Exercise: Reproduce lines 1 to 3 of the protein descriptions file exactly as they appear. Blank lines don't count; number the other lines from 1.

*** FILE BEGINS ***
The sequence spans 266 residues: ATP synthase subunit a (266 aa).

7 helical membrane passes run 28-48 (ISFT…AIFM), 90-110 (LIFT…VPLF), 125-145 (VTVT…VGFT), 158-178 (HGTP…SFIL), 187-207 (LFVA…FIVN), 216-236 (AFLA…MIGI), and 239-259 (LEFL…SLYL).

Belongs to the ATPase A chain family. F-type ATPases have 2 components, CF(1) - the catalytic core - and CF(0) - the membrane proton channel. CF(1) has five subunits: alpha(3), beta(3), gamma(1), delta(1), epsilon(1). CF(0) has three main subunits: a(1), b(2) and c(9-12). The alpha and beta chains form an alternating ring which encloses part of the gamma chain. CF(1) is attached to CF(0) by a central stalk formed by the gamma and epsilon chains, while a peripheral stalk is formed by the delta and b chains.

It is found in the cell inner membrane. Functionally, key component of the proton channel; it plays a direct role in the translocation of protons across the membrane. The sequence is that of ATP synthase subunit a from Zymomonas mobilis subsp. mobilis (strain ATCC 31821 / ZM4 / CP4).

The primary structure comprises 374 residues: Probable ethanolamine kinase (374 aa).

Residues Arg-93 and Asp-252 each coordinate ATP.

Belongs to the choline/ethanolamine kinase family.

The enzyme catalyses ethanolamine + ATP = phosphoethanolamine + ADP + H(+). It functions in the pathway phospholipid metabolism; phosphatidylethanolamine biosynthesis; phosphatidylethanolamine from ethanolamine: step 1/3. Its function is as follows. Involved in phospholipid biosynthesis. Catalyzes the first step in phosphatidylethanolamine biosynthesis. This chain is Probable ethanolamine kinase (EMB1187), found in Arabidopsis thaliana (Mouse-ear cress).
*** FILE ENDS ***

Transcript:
The sequence spans 266 residues: ATP synthase subunit a (266 aa).

7 helical membrane passes run 28-48 (ISFT…AIFM), 90-110 (LIFT…VPLF), 125-145 (VTVT…VGFT), 158-178 (HGTP…SFIL), 187-207 (LFVA…FIVN), 216-236 (AFLA…MIGI), and 239-259 (LEFL…SLYL).

Belongs to the ATPase A chain family. F-type ATPases have 2 components, CF(1) - the catalytic core - and CF(0) - the membrane proton channel. CF(1) has five subunits: alpha(3), beta(3), gamma(1), delta(1), epsilon(1). CF(0) has three main subunits: a(1), b(2) and c(9-12). The alpha and beta chains form an alternating ring which encloses part of the gamma chain. CF(1) is attached to CF(0) by a central stalk formed by the gamma and epsilon chains, while a peripheral stalk is formed by the delta and b chains.